Art and Commerce

It’s worth noting the Masterworks On Loan program (“Masterworks on Loan,” Nov. 21) brings acclaimed art to the Schnitzer created by famed artists dead and alive largely because collectors who buy art in New York can avoid paying the 8.875 percent state and city sales tax, if they exhibit their new purchases for six months out in “the provinces.”

Last year a Picasso portrait that had sold for more than $100,000 was hanging at the museum for several months, and a few months later, a Modigliani nude of close to that price was exhibited. Recently, four Picassos hung in the same room!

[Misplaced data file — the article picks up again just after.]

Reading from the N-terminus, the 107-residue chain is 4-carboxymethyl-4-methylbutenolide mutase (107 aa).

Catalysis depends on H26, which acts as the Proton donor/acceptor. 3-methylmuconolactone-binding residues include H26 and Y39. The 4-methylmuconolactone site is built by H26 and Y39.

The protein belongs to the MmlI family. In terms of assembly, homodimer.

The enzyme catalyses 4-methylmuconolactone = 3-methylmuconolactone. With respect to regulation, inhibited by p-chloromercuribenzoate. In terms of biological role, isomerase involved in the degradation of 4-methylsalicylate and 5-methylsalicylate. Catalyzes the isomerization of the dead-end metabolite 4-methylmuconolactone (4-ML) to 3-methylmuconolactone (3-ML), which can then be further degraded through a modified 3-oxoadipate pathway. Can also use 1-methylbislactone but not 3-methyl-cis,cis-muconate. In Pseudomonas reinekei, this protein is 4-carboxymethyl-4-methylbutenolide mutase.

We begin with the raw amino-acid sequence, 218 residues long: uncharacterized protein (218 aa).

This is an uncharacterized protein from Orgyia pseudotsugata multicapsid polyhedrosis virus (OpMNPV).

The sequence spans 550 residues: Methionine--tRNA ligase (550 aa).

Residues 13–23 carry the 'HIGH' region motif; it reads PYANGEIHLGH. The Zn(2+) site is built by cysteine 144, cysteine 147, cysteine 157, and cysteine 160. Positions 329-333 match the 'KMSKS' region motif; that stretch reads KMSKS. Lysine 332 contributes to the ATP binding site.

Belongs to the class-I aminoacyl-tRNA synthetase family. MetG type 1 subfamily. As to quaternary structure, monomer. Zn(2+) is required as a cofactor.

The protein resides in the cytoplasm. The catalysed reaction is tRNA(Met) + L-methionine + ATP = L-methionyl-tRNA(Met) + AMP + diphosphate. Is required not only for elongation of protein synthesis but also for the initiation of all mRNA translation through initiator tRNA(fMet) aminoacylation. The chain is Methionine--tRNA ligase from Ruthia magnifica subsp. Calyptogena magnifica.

It’s a great program for art lovers, though maybe not for New Yorkers. The curatorial theme is: What’s been selling in New York. Particularly interesting to learn is, who are the living mid-career artists who are being collected in the big time?

Many, if not most, of the works can be Googled and their recent prices revealed, if they were purchased at auction. That doesn’t make them any better, but it is interesting to see what art is selling to the plutocrats of the world in The Big Apple. Most of these works will likely hang on Manhattan walls for a few decades, and hopefully some day they will end up in museum collections — if we’re lucky.

Lawrence Siskind, Eugene